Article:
Joe Santoro | Giants appear to be tapped out of mojo
August 23, 2013
Are the San Francisco Giants headed into an era of mediocrity? This year’s 56-70 record might be the norm over the next few years. Take away Buster Posey and what nucleus do you have among the everyday players? Other than Madison Bumgarner and Matt Cain what do you have on the mound? Enjoy those two World Series titles, Giant fans. Watch the DVDs over and over again. It’s going to be a while before you get another one.
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Stop telling me that Ichiro Suzuki has 4,000 hits. Stop comparing him to Ty Cobb and Pete Rose. Ichiro got nearly 1,300 of his hits in Japan. Japanese baseball is, at best, equivalent to Triple-A in the United States. Cobb and Rose didn’t get to play nine seasons in Japan. If they did, they might have had 6,000 hits. If Babe Ruth played in Japan he would have had more thkan 1,000 home runs. Adding Ichiro’s hits in Japan to his major league totals is like adding Warren Moon’s Canadian Football League stats to his NFL numbers. Stop it.
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Not enough hype has been created around the possibility that both Chris Davis and Miguel Cabrera could hit at least 50 home runs this year. The last time two players hit 50 in one season was 2007 (Prince Fielder and Alex Rodriguez). The last time anyone hit 50 was Jose Bautista in 2010. Davis even has a chance at 60, something nobody has done since Barry Bonds blasted 73 in 2001. The home run is still the single greatest moment in sports. It was during Babe Ruth’s day and it still is today.
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The Los Angeles Dodgers are the perfect example of how to build a great team in major league baseball these days. They have done it by opening up their checkbook (Yasiel Puig, Zach Greinke, Carl Crawford), making great trades (Adrian Gonzalez, Hanley Ramirez), developing great talent (Clayton Kershaw, Matt Kemp) and filling the holes with tough, competitive role players (Nick Punto, Skip Shumaker, Mark Ellis, Juan Uribe). You can’t just do it by buying players. You can’t do it by simply developing players out of the minor leagues. You have to spend money, develop young players and make shrewd trades. The Dodgers have done all three.
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Four NFL coaches — Rex Ryan of the New York Jets, Mike Shanahan of the Washington Redskins, Ron Rivera of the Carolina Panthers and Jason Garrett of the Dallas Cowboys — are clearly on the hot seat as the regular season is about to begin. Ryan is about as lame a duck as George W. Bush after the 2008 election. Shanahan doesn’t get along with his franchise quarterback. Garrett has done nothing except earn Jerry Jones’ votes of confidence. And Rivera is probably in over his head.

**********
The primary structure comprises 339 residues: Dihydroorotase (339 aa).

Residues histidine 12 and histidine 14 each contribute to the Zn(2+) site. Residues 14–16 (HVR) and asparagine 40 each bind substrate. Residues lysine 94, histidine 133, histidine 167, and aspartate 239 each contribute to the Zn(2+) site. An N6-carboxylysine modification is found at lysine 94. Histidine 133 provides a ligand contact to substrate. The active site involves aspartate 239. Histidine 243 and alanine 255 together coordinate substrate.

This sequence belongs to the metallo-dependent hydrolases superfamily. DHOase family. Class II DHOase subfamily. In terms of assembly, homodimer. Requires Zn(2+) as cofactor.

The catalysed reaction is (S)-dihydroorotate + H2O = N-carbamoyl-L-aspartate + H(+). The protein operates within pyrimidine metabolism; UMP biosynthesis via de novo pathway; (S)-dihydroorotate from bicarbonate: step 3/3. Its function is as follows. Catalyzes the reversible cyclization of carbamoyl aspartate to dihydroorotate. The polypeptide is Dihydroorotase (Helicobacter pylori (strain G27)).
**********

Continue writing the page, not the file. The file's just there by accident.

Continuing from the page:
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Allen Iverson, who is finally officially retiring after playing in his final NBA game three years ago, is a Hall of Famer. Yes, he was selfish. He might have been the most selfish player in NBA history. But, hey, you try passing to Aaron McKie, Eric Snow, Matt Geiger and Tyrone Hill and see where that gets you. Iverson, who was barely 6 feet tall and 165 pounds soaking wet, was as tough a player as the NBA has ever seen. He couldn’t shoot but he was one of the greatest scorers in league history.
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The Nevada Wolf Pack football and men’s basketball home schedules this year leave a lot to be desired. The football schedule has just two home games — UNLV and BYU — that are even remotely interesting. But even those games have a been-there-done-that feel to them. The basketball home schedule is simply awful. The non-conference games at Lawlor Events Center are against Pacific, Chattanooga, Morehead State, Nebraska Omaha, Iona and Long Beach State. If the Wolf Pack really wants to energize the community, it has to find administrators and coaches who can bring attractive opponents to town.
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When you hire an inexperienced head coach — one who hasn’t even been a coordinator — you have to expect some of that inexperience to shine through. That’s why Brian Polian deserves a one-year honeymoon as Wolf Pack head football coach. Polian might hit the ground running, go to UCLA on Aug. 31 and beat UCLA and shock the world in his first season. And, well, if he does all that, the Pack might be looking for a new head coach next January once again. But if he doesn’t, if the Pack goes 4-8 and struggles all season long, it doesn’t mean that Polian can’t coach. All it means is that building a program in your own image takes some time. Polian deserves that time.
Joe Santoro writes a weekly column and covers the University of Nevada for the Sierra Nevada Media Group.
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